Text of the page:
Does room size affect volume and bass?


I listened to a pair of Sonus Faber Electa Amatour II, I love them, only one problem, when I have one of my Reference Recordings with the Dallas Wind Symphony on, when it is playing loud, like around 90 DB and the bass drum cracks the speaker cone reaches excusion. This was at my dealers room which is 4 times the volume of my 19x13x8 room. He said that if the speakers were in my room playing at the same volume, they probably wouldn't hit the cone excersion. What do you think?
bigcigarman
Your question is somewhat confusing, but if I have interpreted it correctly, your dealer is wrong. A smaller room should attain higher volume levels than a larger room for the same power input. Also cone excursion is independent of room volume and is only a factor of power input. Hope this helps.
Onhwy69 - I think the dealer's room was bigger which would make him correct. I also agree that a larger amp would be necessary in the dealer's room - esp. if 90db is the norm for equipment auditions! Wow - don't want to buy floor model speakers from that guy!
I meant that the dealer said I wouldn't have to use as much power in my room to play at the same levels as in his showroom, therefore if I wasn't using as much power to get the SPL I wouldn't make the cone hit its excersion. Sound correct?
You mean that I meant the dealer said that?
I was speaking on your behalf but I know what your talking about
Who let Cybil out ???
Ignore that dealer, he is dead wrong. The room's volume has ZERO to do with cone excursion. Only if the speaker is receiving less power from the amp, will the cone have less excursion. If you are actually playing the speaker quiter, but the SPL at the listening seat is similar to the higher power in the vary large room (because you're closer, and the room is smaller) only then will the cone move less. I build speakers...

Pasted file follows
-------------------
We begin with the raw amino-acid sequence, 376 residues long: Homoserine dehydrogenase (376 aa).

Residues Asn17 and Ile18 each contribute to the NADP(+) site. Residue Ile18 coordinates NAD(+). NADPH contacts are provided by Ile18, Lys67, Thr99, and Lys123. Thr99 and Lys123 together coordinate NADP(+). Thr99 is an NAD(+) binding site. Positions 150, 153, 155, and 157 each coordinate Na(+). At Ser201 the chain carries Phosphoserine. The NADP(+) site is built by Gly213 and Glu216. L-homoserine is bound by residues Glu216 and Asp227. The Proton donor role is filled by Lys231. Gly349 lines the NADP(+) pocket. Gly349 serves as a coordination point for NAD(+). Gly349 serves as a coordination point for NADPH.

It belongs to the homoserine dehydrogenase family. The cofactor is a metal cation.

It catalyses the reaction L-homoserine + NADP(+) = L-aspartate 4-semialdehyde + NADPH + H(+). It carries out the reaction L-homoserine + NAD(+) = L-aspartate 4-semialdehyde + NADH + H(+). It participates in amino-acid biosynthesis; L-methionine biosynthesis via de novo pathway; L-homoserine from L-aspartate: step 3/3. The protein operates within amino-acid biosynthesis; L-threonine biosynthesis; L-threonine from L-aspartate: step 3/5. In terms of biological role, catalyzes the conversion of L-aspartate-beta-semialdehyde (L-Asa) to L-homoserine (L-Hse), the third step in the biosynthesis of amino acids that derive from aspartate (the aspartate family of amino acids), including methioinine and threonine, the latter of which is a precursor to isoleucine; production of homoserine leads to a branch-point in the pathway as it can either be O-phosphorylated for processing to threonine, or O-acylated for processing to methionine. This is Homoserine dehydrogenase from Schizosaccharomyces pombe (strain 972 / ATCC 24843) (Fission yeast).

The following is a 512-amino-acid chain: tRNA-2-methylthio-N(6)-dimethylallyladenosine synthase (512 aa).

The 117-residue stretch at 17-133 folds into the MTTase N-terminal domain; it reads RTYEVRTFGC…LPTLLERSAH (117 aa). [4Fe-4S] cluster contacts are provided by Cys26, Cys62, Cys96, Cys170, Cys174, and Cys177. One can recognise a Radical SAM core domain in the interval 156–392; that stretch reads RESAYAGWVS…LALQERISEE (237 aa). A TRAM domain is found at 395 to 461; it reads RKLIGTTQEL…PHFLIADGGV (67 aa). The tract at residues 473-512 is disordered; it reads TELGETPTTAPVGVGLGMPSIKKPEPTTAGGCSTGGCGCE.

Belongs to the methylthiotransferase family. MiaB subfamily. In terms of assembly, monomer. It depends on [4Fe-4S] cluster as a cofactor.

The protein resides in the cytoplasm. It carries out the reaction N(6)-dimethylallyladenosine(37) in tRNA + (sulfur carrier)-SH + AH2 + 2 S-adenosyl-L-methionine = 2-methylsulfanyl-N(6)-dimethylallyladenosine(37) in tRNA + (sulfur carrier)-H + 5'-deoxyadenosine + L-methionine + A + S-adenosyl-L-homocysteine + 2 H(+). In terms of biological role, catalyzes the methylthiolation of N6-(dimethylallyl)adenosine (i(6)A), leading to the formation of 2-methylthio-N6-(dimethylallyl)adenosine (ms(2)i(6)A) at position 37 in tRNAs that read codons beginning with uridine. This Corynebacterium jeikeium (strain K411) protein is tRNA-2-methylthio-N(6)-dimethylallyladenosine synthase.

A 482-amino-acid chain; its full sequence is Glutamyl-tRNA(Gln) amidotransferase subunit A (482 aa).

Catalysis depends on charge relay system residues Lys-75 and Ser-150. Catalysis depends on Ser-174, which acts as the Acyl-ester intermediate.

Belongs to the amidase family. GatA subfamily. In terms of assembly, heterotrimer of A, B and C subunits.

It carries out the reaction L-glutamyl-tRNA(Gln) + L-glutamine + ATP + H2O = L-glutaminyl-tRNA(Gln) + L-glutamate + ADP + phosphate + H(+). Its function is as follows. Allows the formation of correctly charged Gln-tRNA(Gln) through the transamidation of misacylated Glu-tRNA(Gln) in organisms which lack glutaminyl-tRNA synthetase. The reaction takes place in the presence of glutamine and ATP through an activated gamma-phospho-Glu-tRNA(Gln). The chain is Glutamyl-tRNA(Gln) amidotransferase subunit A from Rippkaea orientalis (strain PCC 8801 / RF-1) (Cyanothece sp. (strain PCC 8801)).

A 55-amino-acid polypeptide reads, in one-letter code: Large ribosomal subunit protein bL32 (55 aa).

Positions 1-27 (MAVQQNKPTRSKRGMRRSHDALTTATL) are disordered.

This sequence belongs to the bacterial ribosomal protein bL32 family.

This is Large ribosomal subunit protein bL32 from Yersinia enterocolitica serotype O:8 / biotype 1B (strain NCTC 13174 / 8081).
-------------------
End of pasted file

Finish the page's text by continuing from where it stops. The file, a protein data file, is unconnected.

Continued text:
QED: Room volume affects power necessary to produce desired SPL hence cone excursion, indirectly, but most certainly.
Incidently, the size of the room will affect the bass simply because of its dimensions, because a 40Hz tone, which so many claim to produce, has a wavelength of nearly 30ft.
IN DEALING WITH ROOM SIZE, ACOUSTICAL PROPERTIES OF THE SPEAKER AND WHETHER THE ROOM IS A SOFT OR HARD ROOM PLAY A CRITICAL PART, NOT JUST THE SIZE OF THE ROOM. HIGH FREQUENCY ROLLOFF AND SOUND ABSORBING ROOMS CAN CREATE HAVIC. CEILING HEIGHTH SUCH AS HIGH VAULTED CEILINGS CAN EAT UP SINE WAVE ENERGY AND LOSE SOME OF THE EFFECTS OF THE AUDIO PROGRAM IN THE SOUND REPRODUCTION. THIS IS ESPECIALLY TRUE IN REFERENCE TO THE PROGRAM MATERIAL YOU USED. A PARAMETRIC EQ AND SOUND ANALYIZER CAN TELL YOU IF YOU ARE MISSING OUT.
Bass frequencies can still be perceived accurately in smaller rooms, whether or not the room supports the full wavelength. Bass waveforms do not have to be a "travelling wave" in order to be accurately reproduced.
Carl is absolutely correct. However, the best 40Hz tone I ever heard (electronically) came from standing 27.86 feet from a big Krell pushing a big speaker in a big room!!
Since we are on the subject, if given a choice, how would you position speakers in a half catheral ceiling room? Highest ceiling height above the listener or the opposite? I have two different opinions from speaker designers. Would a half catheral ceiling be desireable as compare to a 8 ft or 10 ft flat ceiling?
Lets not get too technical.A speaker fed identical signal level will produce the same output, but the room will make a big difference, just as where you position speakers does. A small speaker that sounds thin and bright in a large room can be transformed by moving to a smaller room. Low tech demo: pick up your jam-box and walk around the house, it sounds like your changing the volume as you move closer to walls and into smaller areas. Thats why setting up speakers can be so difficult. As always try it in your room .I have heard speakers that would not play bass-lines in my room, sound fine in larger rooms. Try before you buy.